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Adobe Facing Two Zero-Day Vulnerabilities

A warning on Monday about a vulnerability affecting Flash, Acrobat, and Reader echoes another software flaw disclosed last week.
Strategic Security Survey: Global Threat, Local Pain
Strategic Security Survey: Global Threat, Local Pain
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Adobe on Monday warned that a critical vulnerability in the most current version of its Flash Player is being actively exploited on Windows computers.

Adobe's Reader and Acrobat software are also affected by this vulnerability but the company said that it isn't aware of active attempts to exploit the flaw in either of these two programs at the moment.

"This vulnerability (CVE-2010-2884) could cause a crash and potentially allow an attacker to take control of the affected system," Adobe said in an e-mail.

The vulnerable software includes: Adobe Flash Player 10.1.82.76 and earlier versions for Windows, Macintosh, Linux, Solaris, and Adobe Flash Player 10.1.92.10 for Android; Adobe Reader 9.3.4 and earlier versions for Windows, Macintosh and UNIX; and Adobe Acrobat 9.3.4 and earlier versions for Windows and Macintosh.

Adobe said that it plans to release a patch to address the flaw in its Flash Player software during the week of September 27, 2010. Fixes for its Reader and Acrobat software are planned for the week of October 4, 2010.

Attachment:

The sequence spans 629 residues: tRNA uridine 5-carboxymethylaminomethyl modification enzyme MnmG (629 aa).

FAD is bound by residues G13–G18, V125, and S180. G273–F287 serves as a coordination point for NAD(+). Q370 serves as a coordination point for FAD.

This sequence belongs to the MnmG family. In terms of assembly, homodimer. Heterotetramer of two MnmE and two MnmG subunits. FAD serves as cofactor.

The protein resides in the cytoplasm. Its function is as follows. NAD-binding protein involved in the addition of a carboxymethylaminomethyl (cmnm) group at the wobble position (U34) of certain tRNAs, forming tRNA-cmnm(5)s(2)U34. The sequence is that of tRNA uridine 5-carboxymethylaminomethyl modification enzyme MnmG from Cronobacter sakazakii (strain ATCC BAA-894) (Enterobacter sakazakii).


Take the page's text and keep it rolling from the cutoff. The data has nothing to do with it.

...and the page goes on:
This marks the second zero-day vulnerability affecting Adobe's Acrobat and Reader software. On Wednesday, Adobe warned about a different bug affecting Acrobat and Reader. This vulnerability (CVE-2010-2883) also could cause a crash and also is being actively exploited.

Affected software includes: Adobe Reader 9.3.4 and earlier versions for Windows, Macintosh and UNIX; and Adobe Acrobat 9.3.4 and earlier versions for Windows and Macintosh.

Adobe plans to deliver a fix for CVE-2010-2883 during the week of October 4, 2010, with the other fix for Acrobat and Reader.

In March, security company F-Secure said that Acrobat/Reader was the application that was most frequently targeted by malware in 2009.

Adobe is planning to add a security "sandbox" to the next major Windows release of its Reader software later this year.

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